According to their latest update, several improvements were made to the Page Experience report earlier this year, including the removal of redundant Safe Browsing and Ad Experience widgets. As part of Google’s clarification, Safe Browsing isn’t used in ranking but will continue to play an important role to keep users of Google Search safe.
In light of these factors, we can conclude that User Experience will gain increasing importance over time and should be taken into consideration when planning your SEO strategies. Google might eventually want to make sure that a site that is loved by everyone ranks high. Alternatively, if everyone feels that a website has a bad user experience, then Google will not rank that website as highly.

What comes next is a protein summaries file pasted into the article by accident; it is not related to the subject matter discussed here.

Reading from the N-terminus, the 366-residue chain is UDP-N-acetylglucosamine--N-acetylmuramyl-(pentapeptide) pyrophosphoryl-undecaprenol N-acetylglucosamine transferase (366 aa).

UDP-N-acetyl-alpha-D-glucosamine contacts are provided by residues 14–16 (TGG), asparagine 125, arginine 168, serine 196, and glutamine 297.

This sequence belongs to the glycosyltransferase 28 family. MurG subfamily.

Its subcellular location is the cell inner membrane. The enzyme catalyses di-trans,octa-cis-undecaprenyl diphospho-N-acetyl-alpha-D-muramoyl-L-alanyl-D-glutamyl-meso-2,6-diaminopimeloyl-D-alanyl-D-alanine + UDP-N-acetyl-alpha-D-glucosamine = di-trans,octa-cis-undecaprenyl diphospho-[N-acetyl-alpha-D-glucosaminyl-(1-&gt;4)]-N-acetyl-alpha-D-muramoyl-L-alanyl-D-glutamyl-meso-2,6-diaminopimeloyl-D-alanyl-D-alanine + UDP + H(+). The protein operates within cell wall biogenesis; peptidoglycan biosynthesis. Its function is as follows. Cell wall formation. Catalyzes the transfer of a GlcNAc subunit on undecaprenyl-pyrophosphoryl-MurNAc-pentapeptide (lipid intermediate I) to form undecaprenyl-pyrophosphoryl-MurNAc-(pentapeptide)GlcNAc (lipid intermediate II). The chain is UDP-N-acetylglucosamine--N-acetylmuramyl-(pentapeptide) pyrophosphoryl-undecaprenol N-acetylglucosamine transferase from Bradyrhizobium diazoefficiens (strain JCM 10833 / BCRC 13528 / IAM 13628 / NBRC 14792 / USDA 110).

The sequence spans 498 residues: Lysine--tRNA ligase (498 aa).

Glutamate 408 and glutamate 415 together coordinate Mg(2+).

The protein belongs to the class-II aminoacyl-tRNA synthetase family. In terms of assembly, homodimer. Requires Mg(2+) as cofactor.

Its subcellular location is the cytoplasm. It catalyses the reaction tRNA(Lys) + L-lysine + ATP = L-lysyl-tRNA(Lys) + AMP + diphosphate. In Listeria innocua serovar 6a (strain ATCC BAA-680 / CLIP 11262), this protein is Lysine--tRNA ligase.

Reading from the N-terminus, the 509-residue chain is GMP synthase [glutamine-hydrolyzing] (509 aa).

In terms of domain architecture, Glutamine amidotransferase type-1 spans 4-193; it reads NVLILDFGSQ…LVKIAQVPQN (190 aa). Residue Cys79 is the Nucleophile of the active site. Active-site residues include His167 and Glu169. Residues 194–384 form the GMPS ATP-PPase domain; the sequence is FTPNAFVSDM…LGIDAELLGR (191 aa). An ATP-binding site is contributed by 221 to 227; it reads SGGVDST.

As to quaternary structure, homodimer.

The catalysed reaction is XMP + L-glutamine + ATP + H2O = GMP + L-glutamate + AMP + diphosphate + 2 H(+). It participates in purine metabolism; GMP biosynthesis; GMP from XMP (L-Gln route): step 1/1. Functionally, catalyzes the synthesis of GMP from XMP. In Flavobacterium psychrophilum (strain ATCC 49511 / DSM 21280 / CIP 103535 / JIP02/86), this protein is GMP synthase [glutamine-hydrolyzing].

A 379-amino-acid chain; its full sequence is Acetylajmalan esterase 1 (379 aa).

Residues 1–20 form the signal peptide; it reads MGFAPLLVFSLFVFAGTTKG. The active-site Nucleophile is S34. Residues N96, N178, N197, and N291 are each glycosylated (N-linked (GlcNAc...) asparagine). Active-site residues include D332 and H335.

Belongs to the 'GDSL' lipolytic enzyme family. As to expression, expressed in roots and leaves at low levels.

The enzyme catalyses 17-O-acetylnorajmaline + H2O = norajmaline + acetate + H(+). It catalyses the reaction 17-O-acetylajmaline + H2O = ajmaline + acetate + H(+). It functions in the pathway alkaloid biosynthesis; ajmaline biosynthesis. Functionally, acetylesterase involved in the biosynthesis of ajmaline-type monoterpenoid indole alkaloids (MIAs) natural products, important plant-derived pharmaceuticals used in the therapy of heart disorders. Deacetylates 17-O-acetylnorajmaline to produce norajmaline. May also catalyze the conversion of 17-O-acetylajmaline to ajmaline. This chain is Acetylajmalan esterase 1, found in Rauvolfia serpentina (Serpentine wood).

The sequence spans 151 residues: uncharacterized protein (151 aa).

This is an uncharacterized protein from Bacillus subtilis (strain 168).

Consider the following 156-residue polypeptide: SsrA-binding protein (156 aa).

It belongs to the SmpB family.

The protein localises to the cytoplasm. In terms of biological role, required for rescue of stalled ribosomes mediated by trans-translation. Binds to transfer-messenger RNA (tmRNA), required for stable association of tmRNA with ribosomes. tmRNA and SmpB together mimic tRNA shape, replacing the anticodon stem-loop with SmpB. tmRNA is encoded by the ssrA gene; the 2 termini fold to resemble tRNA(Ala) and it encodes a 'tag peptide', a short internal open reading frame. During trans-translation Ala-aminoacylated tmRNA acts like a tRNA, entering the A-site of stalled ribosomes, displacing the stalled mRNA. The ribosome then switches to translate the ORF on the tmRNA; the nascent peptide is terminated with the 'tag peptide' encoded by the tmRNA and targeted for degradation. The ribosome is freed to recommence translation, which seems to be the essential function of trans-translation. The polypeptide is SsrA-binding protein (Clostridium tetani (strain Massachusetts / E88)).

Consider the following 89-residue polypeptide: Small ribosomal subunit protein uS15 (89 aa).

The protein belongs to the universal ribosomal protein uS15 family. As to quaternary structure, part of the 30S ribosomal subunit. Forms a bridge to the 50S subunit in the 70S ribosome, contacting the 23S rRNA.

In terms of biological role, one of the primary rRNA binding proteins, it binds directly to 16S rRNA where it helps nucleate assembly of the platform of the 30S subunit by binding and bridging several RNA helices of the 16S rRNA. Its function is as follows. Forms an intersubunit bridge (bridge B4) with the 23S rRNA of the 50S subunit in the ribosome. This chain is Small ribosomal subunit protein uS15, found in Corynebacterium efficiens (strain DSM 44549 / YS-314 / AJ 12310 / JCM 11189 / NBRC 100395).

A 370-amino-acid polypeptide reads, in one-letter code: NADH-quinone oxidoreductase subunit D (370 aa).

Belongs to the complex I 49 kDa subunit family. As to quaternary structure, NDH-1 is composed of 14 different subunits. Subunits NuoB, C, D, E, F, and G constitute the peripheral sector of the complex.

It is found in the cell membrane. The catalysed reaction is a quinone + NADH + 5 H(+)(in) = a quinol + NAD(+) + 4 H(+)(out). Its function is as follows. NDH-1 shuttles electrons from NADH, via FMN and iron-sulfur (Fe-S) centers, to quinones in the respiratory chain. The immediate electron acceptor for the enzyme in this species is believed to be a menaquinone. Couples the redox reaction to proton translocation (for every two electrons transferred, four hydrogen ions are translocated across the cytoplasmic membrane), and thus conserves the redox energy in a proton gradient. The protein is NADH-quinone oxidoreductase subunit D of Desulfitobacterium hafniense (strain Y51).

The Google algorithm update will go through several revisions in the near future, just like every algorithm update it does. Throughout the process of learning, they adapt to make the algorithms more effective. Having advance notice of this update is a good thing. Use this opportunity to fix any usability issues you may have. You can also access a Core Web Vitals report through your Google Search Console, analyze the recommendations, and start implementing them right away to guarantee that your site will maintain its position.